July 3 2013
Smaller Government, Bigger Economy
Vicki E. Alger
Less than two decades ago the Wall Street Journal dubbed Canada an “honorary member of the Third World.” It has come a long way since then—especially in terms of cutting deficit spending and government restraint (for more check out the award-winning book The Canadian Century).
As the CATO Institute’s Chris Edwards explains, we could learn a lot from our neighbors to the north. Beginning in the mid-1990s, Canadians cut government spending (actual spending, that is, not the spending “light" we do here by cutting spending growth). As Edwards explains:
Canada's fiscal reforms undermine the Keynesian notion that cutting government spending harms economic growth. Canada's cuts were coincident with the beginning of a 15-year boom that only ended when the United States dragged Canada into recession in 2009. The Canadian unemployment rate plunged from more than 11 percent in the early 1990s to less than 7 percent by the end of that decade as the government shrank in size. After the 2009 recession, Canada has resumed solid growth and its unemployment rate today is about a percentage point lower than the U.S. rate.
But the cutting didn’t stop there. An array of tax reforms lowered taxes for individuals and businesses that resulted in and government surpluses thanks to a more robust economy. Edwards continues:
As the new millennium dawned, a slimmed-down Canadian government under the Liberals enjoyed large budget surpluses and pursued an array of tax cuts. The Conservatives continued cutting after they assumed power in 2006. During the 2000s the top capital gains tax rate was cut to 14.5 percent, special "capital taxes" on businesses were mainly abolished, income taxes were trimmed, and income tax brackets were fully indexed for inflation. Another reform was the creation of Tax-Free Savings Accounts, which are like Roth IRAs in the United States, except more flexible.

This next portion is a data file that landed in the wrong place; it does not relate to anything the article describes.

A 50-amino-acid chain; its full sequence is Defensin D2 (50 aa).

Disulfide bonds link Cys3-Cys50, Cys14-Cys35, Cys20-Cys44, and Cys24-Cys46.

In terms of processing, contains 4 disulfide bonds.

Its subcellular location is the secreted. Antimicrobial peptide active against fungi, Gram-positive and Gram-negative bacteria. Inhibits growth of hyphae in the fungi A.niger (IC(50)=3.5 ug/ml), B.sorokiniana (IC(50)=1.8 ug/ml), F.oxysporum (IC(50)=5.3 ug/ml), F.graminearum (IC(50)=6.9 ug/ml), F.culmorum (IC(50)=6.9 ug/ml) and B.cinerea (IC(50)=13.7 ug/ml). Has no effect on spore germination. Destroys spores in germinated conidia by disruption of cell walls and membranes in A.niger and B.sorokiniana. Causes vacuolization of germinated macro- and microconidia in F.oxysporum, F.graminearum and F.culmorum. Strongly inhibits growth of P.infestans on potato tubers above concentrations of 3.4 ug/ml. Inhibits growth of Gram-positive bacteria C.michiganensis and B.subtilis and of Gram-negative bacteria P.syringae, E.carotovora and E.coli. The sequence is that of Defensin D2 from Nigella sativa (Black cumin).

The most dramatic cuts were to corporate taxes. …the overall average rate in Canada is just 27 percent today. By contrast, the average U.S. federal-state rate is 40 percent. …
Canada's federal corporate tax rate has been cut from 38 percent in the early 1980s to just 15 percent today. Despite the much lower rate, tax revenues have not declined. Indeed, corporate tax revenues averaged 2.1 percent of GDP during the 1980s and a slightly higher 2.3 percent during the 2000s.
Now compare Canada with the United States. In 2012, Canada is expecting to collect 1.9 percent of GDP in federal corporate income taxes with a 15 percent corporate tax rate. The United States is expecting to collect 1.6 percent of GDP at a 35 percent corporate tax rate. Thus, the high U.S. rate is not only bad for the economy, but it also doesn't help the government collect any added revenue.
Smaller government, bigger economy. That appears to be the Canadian Way. It can and should be the American Way, too.